The person is more willing to look closer, be a bit more receptive, and we have a better chance of getting to know each other as individuals.

It seems paradoxical, that in making a distinction, I avoid rejection from the group I am not identifying with, and actually create a chance at us recognizing each other as individuals, but that is what happens.

Besides, the identification is not a totally baseless thing- I found Americans have certain deep seated values, beliefs and morals (yes, yes we do- we hate to admit it, but we do) that are very hard to change and so, in pointing out this identity, I give them some ideas about who I am and what to expect from me. It might not communicate all that I am in totality and it might even open the door to some misconceptions. But I still find that it invites others to communicate openly with me about what their assumptions and conceptions might be, and find out.

I have more to who I am as an individual than the collectives I identify with, but acknowledging them doesn't take my many aspects of personality away from me.
I do not feel less human because I actually relate to other humans.
And I certainly feel that being an "other" to someone is not a bad thing. The wonderful thing about others is that they are "other" and different!

edit on 10-5-2016 by Bluesma because: (no reason given)

edit on 10-5-2016 by Bluesma because: (no reason given)

posted on May, 10 2016 @ 05:10 PM
a reply to: Bluesma

I can understand the use of an identity. Surely identities, stereotypes, conventional images serve a use as formulas for when we require comfort and belonging. But in concrete terms, every time we must refer to an identity in our heads, instead of referring to the identity before us, we are not acknowledging, learning from, nor valuing their reality. You said it yourself: you're giving them ideas of who you are, when who and what you are stands right before their eyes.

posted on May, 11 2016 @ 01:35 AM

originally posted by: LesMisanthrope
a reply to: Bluesma

I can understand the use of an identity. Surely identities, stereotypes, conventional images serve a use as formulas for when we require comfort and belonging. But in concrete terms, every time we must refer to an identity in our heads, instead of referring to the identity before us, we are not acknowledging, learning from, nor valuing their reality. You said it yourself: you're giving them ideas of who you are, when who and what you are stands right before their eyes.

But I don't think it is reasonable, or realistic, to expect us to get to know each individual we see before us to that extent - all the complexities of who they are inside, as an individual.

Perhaps it is possible if one lives in a very small community, small village, that they stay within. You DO find that sort of thing in those contexts. In our little village, everyone knows everyone else, everyone knows everyones history, heck, I am sure the guy who owns the little café (for that is all we have in our village, a bar/cafe which also serves as a post office and a tiny restaurant) knows when I have a bowel movement.

But if I go just a couple miles further, and want to take part in other commerce, I am in a city of so many people that not only would it be difficult to strike up a personal relationship with every person I must interact with, frankly, I would not want the responsibility of nurturing all those relationships!!!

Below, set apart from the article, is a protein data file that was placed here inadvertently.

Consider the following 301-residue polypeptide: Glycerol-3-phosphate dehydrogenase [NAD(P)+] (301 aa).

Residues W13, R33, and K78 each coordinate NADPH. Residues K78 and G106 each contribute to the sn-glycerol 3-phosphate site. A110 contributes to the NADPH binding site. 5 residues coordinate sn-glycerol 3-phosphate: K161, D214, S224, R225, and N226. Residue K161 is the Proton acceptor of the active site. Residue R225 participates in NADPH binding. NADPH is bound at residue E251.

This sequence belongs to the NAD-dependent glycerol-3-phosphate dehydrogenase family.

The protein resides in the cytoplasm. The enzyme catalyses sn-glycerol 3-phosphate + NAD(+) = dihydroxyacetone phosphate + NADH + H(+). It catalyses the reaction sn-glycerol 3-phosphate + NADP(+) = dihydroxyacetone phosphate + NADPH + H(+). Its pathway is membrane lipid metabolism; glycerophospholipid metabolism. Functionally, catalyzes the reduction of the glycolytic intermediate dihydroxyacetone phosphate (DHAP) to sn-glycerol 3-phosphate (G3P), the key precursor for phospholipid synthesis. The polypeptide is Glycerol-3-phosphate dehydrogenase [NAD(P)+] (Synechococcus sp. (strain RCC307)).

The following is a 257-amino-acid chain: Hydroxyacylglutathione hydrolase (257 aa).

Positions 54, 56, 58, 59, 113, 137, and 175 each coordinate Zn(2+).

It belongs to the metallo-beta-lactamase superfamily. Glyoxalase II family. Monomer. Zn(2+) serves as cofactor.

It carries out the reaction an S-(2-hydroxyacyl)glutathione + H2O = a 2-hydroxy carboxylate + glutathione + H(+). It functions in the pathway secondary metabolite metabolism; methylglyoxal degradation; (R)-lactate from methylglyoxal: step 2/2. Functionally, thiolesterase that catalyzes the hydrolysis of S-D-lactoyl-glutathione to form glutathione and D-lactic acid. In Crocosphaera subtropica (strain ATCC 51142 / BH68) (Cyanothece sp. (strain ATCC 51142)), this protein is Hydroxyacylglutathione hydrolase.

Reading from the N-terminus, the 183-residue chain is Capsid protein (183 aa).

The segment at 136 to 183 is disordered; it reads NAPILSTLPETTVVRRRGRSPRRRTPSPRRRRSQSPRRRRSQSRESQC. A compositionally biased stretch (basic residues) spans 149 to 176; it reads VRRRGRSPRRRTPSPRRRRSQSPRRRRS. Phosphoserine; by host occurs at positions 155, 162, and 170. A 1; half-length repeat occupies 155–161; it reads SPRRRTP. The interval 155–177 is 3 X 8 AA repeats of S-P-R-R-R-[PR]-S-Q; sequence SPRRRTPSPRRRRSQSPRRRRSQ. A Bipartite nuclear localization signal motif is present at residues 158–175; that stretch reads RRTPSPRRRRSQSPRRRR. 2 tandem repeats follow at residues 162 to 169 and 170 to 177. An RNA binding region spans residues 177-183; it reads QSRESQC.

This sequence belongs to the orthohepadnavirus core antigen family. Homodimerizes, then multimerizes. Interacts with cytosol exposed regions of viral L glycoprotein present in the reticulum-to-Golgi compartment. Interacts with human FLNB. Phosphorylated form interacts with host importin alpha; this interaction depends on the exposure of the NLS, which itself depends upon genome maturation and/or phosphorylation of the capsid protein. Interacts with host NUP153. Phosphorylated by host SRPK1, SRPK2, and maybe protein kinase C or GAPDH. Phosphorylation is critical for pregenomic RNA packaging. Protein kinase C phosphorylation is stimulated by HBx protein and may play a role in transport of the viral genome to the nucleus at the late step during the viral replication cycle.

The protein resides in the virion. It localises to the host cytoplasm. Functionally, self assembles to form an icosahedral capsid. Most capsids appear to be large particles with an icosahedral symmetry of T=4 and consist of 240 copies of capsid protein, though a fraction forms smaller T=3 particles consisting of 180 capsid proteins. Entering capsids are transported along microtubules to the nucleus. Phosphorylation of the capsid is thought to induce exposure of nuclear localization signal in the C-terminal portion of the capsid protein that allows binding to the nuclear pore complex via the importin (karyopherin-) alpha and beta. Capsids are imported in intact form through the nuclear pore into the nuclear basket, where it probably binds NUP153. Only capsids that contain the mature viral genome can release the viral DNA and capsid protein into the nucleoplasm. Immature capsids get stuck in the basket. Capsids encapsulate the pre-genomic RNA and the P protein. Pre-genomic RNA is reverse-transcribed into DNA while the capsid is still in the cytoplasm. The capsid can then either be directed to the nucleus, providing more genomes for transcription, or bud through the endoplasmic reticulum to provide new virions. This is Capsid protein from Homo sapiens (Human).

When people know everything about who you are, that creates all kinds of vulnerabilities and dependancies....There is responsibility involved in being conscious of those parts of another.

I think there is a place and time for superficial exchanges and identities. I certainly wouldn't want my life and relations to be made exclusively of that, but I actually work hard on developing an ego, a sense of boundry, because I find the lack of self containment by an identity causes me much suffering, as well as for others! It does others a favor when I uphold my own boundries with identity!

But in any case, I continue to see that who I am as individual did not form in a vacuum or on a deserted island. I am a mix of influences from others, and I acknowledge that openly. I actually think it is a mistake to believe otherwise. There is too much evidence that our environment and others impact our development of self image, personality and behavior, even subconsciously, to make any claim of total disconnection.
edit on 11-5-2016 by Bluesma because: (no reason given)

posted on May, 11 2016 @ 09:58 AM
a reply to: Bluesma

But I don't think it is reasonable, or realistic, to expect us to get to know each individual we see before us to that extent - all the complexities of who they are inside, as an individual.

I don't expect anyone to get to know each individual we see before us to that extent. I actually expect us to do the opposite: to assume, to stereotype and to misidentify. All this for economy, to make our lives easier. My point is nothing is an identity if it has been misidentified.

Yes our environment influences and impacts our development. No one is doubting that, nor has anyone argued otherwise. I'm not sure what total disconnection has to do with anything. But being influenced by the same environment and the same ideas does not lead to a us possessing a similar identity. Because I believe the same as you or was raised in the same village does not make us share any identity.

Identity is who or what one is, not who or what one thinks she is, not who or what she wants others to believe she is. Ego is not identity. There is no unit of measure with which I can identify with others on account of what they think or believe or which group they consider themselves within. I cannot apply group characteristics to the individuals of that group in any identifiable way—not unless they are attempting to live up to some false identity, one of stereotypes and mimicry.